The Federal Motor Carrier Safety Administration, which is part of the Transportation Department, recently initiated a two-year contract to develop and evaluate test procedures to assess fire detection, suppression and flammability of exterior materials for motor coaches, the safety advocacy group said. The research project, headed by the Southwest Research Institute, is to focus on engine and wheel-well fires.
A 2012 study commissioned by the agency estimated that 160 bus fires occurred each year from such non-collision related causes and 95 percent did not result in injury or death.
The 44 Southern California high school students on the bus in Thursday's crash, many hoping to become the first in their families to attend college, were on a free trip arranged by Humboldt State University.
The victims included a recently engaged couple from Los Angeles and a newlywed from Orange County chaperoning the trip. Among the students was an identical twin from Riverside whose sister was on another bus that arrived safely at Humboldt.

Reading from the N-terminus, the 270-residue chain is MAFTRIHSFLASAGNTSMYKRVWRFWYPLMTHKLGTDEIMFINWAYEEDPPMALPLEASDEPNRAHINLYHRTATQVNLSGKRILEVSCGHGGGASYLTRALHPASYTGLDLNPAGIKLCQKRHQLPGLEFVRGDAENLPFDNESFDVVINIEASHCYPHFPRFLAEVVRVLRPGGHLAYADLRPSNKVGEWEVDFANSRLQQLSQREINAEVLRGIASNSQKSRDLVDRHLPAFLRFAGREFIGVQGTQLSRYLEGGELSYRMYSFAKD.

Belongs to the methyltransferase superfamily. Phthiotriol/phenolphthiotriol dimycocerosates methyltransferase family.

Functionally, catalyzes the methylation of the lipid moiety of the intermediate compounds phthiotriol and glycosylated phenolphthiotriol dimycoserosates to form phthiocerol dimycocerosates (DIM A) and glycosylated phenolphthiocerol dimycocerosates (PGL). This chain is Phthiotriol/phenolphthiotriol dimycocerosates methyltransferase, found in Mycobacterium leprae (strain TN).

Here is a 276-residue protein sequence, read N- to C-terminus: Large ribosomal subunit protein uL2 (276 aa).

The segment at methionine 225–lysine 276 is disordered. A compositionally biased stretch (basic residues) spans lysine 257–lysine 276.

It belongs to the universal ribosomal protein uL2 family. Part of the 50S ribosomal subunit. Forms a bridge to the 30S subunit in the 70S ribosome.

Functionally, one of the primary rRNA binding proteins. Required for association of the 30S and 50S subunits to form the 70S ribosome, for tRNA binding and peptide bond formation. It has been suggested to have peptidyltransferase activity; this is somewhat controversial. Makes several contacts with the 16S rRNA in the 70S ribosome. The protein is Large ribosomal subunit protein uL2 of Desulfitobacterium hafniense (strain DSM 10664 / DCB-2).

Silverado Stages, the San Luis Obispo, Calif.-based company that owns the charter bus involved in the crash, has a strong safety record, and it has said it is fully cooperating with the investigation. It is unclear what sort of fire-safety equipment the bus in Thursday's crash had, and the company couldn't be reached for comment Saturday.
As part of its investigation, the NTSB said it is investigating whether the FedEx driver might have fallen asleep or suffered a health problem and whether there were mechanical issues with the truck. The agency also is evaluating whether there should have been a barrier on the median to help prevent head-on collisions. Barriers are required when medians are less than 50 feet wide; this one was 60.
Joan Lowy in Washington and Justin Pritchard in Los Angeles contributed to this story.